Is Funding Your Album on Kickstarter Insulting and Wrong?
La Catrin: I personally have not done it, but if after exhausting all other avenues and it is m last resort, then maybe I would. Mexican pride.
Tianna Hall: I don't like the idea of doing it myself. The thought of it makes me feel icky. But, if that's the only way some people can get a recording project done, more power to them.
Robert McCarthy, From Beyond: I have a job, and make sacrifices to put out music. I have never put my hand out unless I was offering something in return.
Lotus Effect: If four to six members of a band can't pool together enough resources to record an album, what the hell are they asking other people for?
Alexis Hoillada (Project Armageddon): Almost all of the bands I know are independent, unsigned bands that sound great and are decent, friendly groups who are supportive of other bands and other artisits of different styles and tastes. Some of them are in a financial state that allows them to fund themselves others may have very limited personal funds available to even attempt a simple one song demo let alone a full length record that has any hopes of a decent quality sound to it.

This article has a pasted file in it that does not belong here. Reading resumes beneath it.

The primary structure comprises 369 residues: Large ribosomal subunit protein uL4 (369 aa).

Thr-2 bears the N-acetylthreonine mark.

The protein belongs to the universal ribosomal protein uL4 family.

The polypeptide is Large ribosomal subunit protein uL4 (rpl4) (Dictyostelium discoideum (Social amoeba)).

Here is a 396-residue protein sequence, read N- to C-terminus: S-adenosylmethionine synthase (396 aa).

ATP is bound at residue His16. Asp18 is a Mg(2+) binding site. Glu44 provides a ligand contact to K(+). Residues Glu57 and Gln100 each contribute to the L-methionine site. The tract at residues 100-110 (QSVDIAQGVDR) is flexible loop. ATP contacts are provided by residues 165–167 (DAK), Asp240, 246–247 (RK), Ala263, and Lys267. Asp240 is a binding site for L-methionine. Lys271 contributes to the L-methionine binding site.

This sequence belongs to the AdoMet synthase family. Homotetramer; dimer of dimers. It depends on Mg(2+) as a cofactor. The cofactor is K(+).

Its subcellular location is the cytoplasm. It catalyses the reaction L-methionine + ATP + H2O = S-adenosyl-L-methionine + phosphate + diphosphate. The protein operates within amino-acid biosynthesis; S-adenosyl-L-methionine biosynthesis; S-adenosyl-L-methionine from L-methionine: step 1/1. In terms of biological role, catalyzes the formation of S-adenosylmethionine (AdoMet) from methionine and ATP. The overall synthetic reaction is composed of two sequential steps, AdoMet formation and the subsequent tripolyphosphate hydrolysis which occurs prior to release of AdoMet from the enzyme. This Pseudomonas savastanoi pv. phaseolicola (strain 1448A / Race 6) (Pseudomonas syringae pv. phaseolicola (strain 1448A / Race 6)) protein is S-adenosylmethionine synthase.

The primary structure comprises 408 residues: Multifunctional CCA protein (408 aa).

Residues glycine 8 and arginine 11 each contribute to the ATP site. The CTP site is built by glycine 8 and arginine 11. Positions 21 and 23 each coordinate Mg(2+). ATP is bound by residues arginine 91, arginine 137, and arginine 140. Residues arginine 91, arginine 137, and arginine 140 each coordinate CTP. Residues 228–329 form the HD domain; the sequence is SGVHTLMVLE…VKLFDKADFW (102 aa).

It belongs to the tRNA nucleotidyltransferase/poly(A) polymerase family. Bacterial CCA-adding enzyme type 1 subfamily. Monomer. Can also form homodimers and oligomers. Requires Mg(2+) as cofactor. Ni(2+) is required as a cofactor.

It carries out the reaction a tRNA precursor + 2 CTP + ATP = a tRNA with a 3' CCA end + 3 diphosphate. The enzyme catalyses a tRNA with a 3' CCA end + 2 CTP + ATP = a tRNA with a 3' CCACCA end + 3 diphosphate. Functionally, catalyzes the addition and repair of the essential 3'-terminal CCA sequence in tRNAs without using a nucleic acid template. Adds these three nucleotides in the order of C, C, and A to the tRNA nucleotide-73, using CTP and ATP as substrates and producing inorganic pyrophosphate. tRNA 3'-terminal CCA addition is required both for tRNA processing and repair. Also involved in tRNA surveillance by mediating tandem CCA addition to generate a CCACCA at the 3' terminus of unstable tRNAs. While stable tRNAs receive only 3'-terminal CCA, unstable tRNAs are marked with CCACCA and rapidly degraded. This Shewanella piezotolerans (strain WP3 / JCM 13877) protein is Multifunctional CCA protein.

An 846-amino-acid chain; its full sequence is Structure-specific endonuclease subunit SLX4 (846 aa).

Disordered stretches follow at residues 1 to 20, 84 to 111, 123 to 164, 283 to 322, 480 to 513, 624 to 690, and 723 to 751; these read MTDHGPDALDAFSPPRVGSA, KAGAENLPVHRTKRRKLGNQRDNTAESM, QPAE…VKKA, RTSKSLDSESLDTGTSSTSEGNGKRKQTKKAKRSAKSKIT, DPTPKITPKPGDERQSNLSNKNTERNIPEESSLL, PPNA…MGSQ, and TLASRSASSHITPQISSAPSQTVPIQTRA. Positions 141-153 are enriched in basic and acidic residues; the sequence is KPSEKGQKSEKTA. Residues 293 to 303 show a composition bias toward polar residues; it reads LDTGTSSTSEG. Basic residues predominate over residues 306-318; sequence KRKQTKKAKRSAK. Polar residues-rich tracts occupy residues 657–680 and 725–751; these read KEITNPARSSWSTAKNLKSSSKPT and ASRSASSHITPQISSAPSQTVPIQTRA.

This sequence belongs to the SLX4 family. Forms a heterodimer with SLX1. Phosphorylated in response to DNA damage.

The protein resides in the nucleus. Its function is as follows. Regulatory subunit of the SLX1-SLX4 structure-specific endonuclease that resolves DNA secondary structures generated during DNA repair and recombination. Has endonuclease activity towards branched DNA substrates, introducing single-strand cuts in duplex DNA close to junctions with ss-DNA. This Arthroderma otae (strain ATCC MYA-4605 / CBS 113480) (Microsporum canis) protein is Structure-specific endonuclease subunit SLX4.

Even with today's home recording, it still takes a know how to get good tracking and tones just to record let alone mix or master. Why should some band who is really making an effort and has a great sound be put down by anybody because they utilize a platform that would enable them to achieve their goals if recording is that goal?
Bill Royall (Royall Encore Music): It's insulting, wrong, unoriginal and unproductive to attempt to insult via hype and self-promotion.
Jerry Ochoa, Two Star Symphony:
Kickstarter is a subsidiary of Amazon and its purpose is to drive people with disposable income to create Amazon.com accounts. That's why they don't accept credit or debit - those payment methods help the artist raise money but don't create new Amazon customers. By only accepting pledges through Amazon, they get your donor data including credit card info, credit info and personal contact info, whether or not you reach your target goal.
To me, crowdsourcing is a pretty cool option and certainly no more degrading than any other form of arts fundraising (with a lot of nice relationship-building possibilities).
Kickstarter, on the other hand, is just a well-marketed (and disguised) way for a mega-corporation to leech money and info from the already-struggling arts fundraising scene.